Wilmington, DE  19804
View map »


Sponsor: Rocker Soaps + Herbals
Telephone: 302-544-0391
Contact Name: Rachel Binkley
Website »

More information

Show More...
Show Less...

January 3 - 28  “Winter Group Show” Rotating Group Show features a variety of art in different styles and media. Custom Framing & Gift Certificates are always available. Gallery Hours:...

Cost: free

Where:
The Station Gallery
3922 Kennett Pike
Greenville, DE  19807
View map »


Telephone: 302-654-8638
Website »

More information

Tuesdays and Thursdays from 9:30AM-12:00PM Fall session: Thursday, Dec 1st thru Thursday, December 15th Winter session: Tuesday, January 17th thru Thursday, March 30th   Drop in on Nature is...

Cost: see description

Where:
The Annex
501 Chandler Mill Rd
Kennett Square, PA  19348
View map »


Sponsor: The Land Conservancy
Telephone: 610-347-0347 ext.104
Website »

More information

Guest speakers Patty Dailey-Lewis, executive director of the Beau Biden Foundation, and Delaware Family Court commissioner Loretta Young will discuss how participation in social media can too...

Cost: Free

Where:
Wilmington University - Doberstein Admissions Ctr.
320 N DuPont Highway
New Castle, DE  19805
View map »


Sponsor: Wilmington University College of Social & Behavioral Sciences
Telephone: 302-295-1164
Contact Name: Dr. Johanna Bishop
Website »

More information

Thursdays from 4:00PM-5:30PM Fall session: December 1st, 8th and 15th Winter session: Starts January 19th, every other Thursday until March 30th This program is based entirely outdoors and is...

Cost: Cost: $30 for TLC members / $40 for non-members

Where:
Bucktoe Creek Preserve
432 Sharp Rd
Avondale, PA  19311
View map »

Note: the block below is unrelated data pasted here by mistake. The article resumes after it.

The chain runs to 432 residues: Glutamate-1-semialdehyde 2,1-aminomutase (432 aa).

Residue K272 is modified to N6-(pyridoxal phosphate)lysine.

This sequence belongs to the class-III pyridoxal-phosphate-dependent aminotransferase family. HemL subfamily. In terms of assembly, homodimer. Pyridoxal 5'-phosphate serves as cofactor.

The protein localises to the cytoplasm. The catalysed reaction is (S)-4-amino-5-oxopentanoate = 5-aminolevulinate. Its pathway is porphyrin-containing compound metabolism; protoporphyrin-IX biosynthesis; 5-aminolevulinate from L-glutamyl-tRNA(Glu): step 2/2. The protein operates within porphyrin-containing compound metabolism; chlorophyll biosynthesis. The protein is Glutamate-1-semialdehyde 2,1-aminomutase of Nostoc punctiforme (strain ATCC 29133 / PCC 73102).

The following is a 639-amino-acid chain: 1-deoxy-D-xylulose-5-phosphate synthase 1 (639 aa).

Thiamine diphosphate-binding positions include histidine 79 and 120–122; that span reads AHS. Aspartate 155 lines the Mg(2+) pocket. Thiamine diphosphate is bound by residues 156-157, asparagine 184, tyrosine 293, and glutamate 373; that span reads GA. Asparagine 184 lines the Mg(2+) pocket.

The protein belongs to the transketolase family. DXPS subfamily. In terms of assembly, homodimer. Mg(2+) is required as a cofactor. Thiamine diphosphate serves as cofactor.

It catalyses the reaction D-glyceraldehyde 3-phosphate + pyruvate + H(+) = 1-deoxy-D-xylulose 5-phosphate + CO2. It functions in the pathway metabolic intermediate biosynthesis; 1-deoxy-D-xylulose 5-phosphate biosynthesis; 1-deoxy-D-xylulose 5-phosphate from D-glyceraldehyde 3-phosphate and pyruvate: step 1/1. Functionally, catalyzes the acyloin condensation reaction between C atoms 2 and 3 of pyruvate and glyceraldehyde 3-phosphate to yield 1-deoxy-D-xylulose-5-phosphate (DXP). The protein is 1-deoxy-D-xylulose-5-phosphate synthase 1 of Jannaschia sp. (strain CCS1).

Sponsor: The Land Conservancy
Telephone: 610-347-0347 ext.104
Website »

More information

The 3rd Place and Bike Lane Cafe along with WestSide Grows and Delaware Permaculture bring you the West 7th Street Bazaar.  Happening EVERY 3rd Thursday of the month from January through May,...

Cost: Free Admission

Where:
The 3rd Place
1139 W. 7th Street
Wilmington, DE  19805
View map »


Sponsor: West Side Grows
Telephone: 302-690-9459
Contact Name: Delaware Permaculture
Website »

More information

January 19 – Thursday – 6:30 p.m. Research Seminar: Amyrs Williams (Wesleyan University) – Reimagining the Modern Farm The seminar is open to the public and is based on a paper that is...

Cost: $0

Where:
Copeland Room, Hagley Library
298 Buck Road
Wilmington, DE  19807
View map »


Sponsor: Hagley Museum & Library
Telephone: (302) 65802400
Contact Name: Carol Lockman
Website »

More information

The Resident Ensemble Players, Delaware’s professional acting company performing at the University of Delaware, presents The Bells by Theresa Rebeck. During the great Yukon gold rush of the...

Cost: $15 - $30

Where:
Thompson Theatre, Roselle Center for the Arts
110 Orchard Rd.
Newark, DE  19716
View map »


Sponsor: Resident Ensemble Players
Telephone: (302) 831-2204
Website »

More information

HIGH & MIGHTY BRASS BAND There’s a reason that musical trailblazers from Galactic to DJ Logic have recently chosen to collaborate with High and Mighty Brass Band! and legends such as Dr. John,...